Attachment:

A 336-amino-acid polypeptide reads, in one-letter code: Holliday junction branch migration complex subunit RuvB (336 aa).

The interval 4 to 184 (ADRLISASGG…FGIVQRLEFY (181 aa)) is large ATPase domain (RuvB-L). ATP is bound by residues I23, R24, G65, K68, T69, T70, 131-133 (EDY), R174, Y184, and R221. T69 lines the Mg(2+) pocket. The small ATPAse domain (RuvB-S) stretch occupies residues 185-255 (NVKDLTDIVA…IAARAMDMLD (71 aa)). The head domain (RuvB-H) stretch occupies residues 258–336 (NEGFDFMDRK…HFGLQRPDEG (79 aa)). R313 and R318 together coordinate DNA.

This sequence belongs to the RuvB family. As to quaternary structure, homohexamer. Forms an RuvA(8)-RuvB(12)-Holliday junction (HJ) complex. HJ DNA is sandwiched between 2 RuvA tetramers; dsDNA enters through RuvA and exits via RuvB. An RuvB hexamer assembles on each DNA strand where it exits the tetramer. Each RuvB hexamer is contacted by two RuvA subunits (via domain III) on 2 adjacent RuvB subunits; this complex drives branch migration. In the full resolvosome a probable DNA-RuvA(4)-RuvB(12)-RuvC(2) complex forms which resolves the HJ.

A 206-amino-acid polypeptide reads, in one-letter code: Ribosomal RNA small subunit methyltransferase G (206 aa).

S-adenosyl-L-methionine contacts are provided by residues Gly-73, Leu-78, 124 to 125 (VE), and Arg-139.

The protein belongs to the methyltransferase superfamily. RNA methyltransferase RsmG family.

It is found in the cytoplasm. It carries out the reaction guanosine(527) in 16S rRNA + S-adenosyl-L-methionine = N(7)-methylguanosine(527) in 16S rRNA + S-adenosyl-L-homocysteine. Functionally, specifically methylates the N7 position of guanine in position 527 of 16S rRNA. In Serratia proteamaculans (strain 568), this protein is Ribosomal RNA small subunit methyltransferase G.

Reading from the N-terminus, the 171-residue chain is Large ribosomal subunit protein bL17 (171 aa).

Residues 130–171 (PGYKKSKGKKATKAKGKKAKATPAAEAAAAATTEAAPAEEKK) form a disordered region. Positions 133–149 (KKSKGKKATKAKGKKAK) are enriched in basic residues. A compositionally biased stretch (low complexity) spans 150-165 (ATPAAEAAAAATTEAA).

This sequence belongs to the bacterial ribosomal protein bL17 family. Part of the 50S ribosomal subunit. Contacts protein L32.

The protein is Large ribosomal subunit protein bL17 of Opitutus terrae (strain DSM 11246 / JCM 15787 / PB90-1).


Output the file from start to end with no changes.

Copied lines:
A 336-amino-acid polypeptide reads, in one-letter code: Holliday junction branch migration complex subunit RuvB (336 aa).

The interval 4 to 184 (ADRLISASGG…FGIVQRLEFY (181 aa)) is large ATPase domain (RuvB-L). ATP is bound by residues I23, R24, G65, K68, T69, T70, 131-133 (EDY), R174, Y184, and R221. T69 lines the Mg(2+) pocket. The small ATPAse domain (RuvB-S) stretch occupies residues 185-255 (NVKDLTDIVA…IAARAMDMLD (71 aa)). The head domain (RuvB-H) stretch occupies residues 258–336 (NEGFDFMDRK…HFGLQRPDEG (79 aa)). R313 and R318 together coordinate DNA.

This sequence belongs to the RuvB family. As to quaternary structure, homohexamer. Forms an RuvA(8)-RuvB(12)-Holliday junction (HJ) complex. HJ DNA is sandwiched between 2 RuvA tetramers; dsDNA enters through RuvA and exits via RuvB. An RuvB hexamer assembles on each DNA strand where it exits the tetramer. Each RuvB hexamer is contacted by two RuvA subunits (via domain III) on 2 adjacent RuvB subunits; this complex drives branch migration. In the full resolvosome a probable DNA-RuvA(4)-RuvB(12)-RuvC(2) complex forms which resolves the HJ.

A 206-amino-acid polypeptide reads, in one-letter code: Ribosomal RNA small subunit methyltransferase G (206 aa).

S-adenosyl-L-methionine contacts are provided by residues Gly-73, Leu-78, 124 to 125 (VE), and Arg-139.

The protein belongs to the methyltransferase superfamily. RNA methyltransferase RsmG family.

It is found in the cytoplasm. It carries out the reaction guanosine(527) in 16S rRNA + S-adenosyl-L-methionine = N(7)-methylguanosine(527) in 16S rRNA + S-adenosyl-L-homocysteine. Functionally, specifically methylates the N7 position of guanine in position 527 of 16S rRNA. In Serratia proteamaculans (strain 568), this protein is Ribosomal RNA small subunit methyltransferase G.

Reading from the N-terminus, the 171-residue chain is Large ribosomal subunit protein bL17 (171 aa).

Residues 130–171 (PGYKKSKGKKATKAKGKKAKATPAAEAAAAATTEAAPAEEKK) form a disordered region. Positions 133–149 (KKSKGKKATKAKGKKAK) are enriched in basic residues. A compositionally biased stretch (low complexity) spans 150-165 (ATPAAEAAAAATTEAA).

This sequence belongs to the bacterial ribosomal protein bL17 family. Part of the 50S ribosomal subunit. Contacts protein L32.

The protein is Large ribosomal subunit protein bL17 of Opitutus terrae (strain DSM 11246 / JCM 15787 / PB90-1).